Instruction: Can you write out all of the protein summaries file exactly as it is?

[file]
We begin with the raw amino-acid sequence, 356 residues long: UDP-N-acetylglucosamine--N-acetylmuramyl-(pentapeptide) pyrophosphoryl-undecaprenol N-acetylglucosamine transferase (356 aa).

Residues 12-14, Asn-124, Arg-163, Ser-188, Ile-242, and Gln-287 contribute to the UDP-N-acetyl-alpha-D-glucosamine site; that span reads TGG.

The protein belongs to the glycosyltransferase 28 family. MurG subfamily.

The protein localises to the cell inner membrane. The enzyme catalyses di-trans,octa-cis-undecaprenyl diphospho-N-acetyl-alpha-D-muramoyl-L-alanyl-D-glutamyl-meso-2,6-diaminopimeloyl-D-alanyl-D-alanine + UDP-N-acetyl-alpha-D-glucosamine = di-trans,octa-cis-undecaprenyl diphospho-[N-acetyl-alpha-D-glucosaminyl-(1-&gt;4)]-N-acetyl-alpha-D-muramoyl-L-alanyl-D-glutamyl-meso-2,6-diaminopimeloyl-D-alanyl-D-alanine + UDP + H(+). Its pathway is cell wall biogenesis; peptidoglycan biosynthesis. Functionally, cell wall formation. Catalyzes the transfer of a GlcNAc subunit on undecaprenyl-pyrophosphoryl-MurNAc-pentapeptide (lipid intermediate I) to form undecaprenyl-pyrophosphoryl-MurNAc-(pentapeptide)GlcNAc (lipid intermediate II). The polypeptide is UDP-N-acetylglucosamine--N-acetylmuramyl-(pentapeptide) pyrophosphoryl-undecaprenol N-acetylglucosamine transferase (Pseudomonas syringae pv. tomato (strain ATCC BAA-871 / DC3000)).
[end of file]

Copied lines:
We begin with the raw amino-acid sequence, 356 residues long: UDP-N-acetylglucosamine--N-acetylmuramyl-(pentapeptide) pyrophosphoryl-undecaprenol N-acetylglucosamine transferase (356 aa).

Residues 12-14, Asn-124, Arg-163, Ser-188, Ile-242, and Gln-287 contribute to the UDP-N-acetyl-alpha-D-glucosamine site; that span reads TGG.

The protein belongs to the glycosyltransferase 28 family. MurG subfamily.

The protein localises to the cell inner membrane. The enzyme catalyses di-trans,octa-cis-undecaprenyl diphospho-N-acetyl-alpha-D-muramoyl-L-alanyl-D-glutamyl-meso-2,6-diaminopimeloyl-D-alanyl-D-alanine + UDP-N-acetyl-alpha-D-glucosamine = di-trans,octa-cis-undecaprenyl diphospho-[N-acetyl-alpha-D-glucosaminyl-(1-&gt;4)]-N-acetyl-alpha-D-muramoyl-L-alanyl-D-glutamyl-meso-2,6-diaminopimeloyl-D-alanyl-D-alanine + UDP + H(+). Its pathway is cell wall biogenesis; peptidoglycan biosynthesis. Functionally, cell wall formation. Catalyzes the transfer of a GlcNAc subunit on undecaprenyl-pyrophosphoryl-MurNAc-pentapeptide (lipid intermediate I) to form undecaprenyl-pyrophosphoryl-MurNAc-(pentapeptide)GlcNAc (lipid intermediate II). The polypeptide is UDP-N-acetylglucosamine--N-acetylmuramyl-(pentapeptide) pyrophosphoryl-undecaprenol N-acetylglucosamine transferase (Pseudomonas syringae pv. tomato (strain ATCC BAA-871 / DC3000)).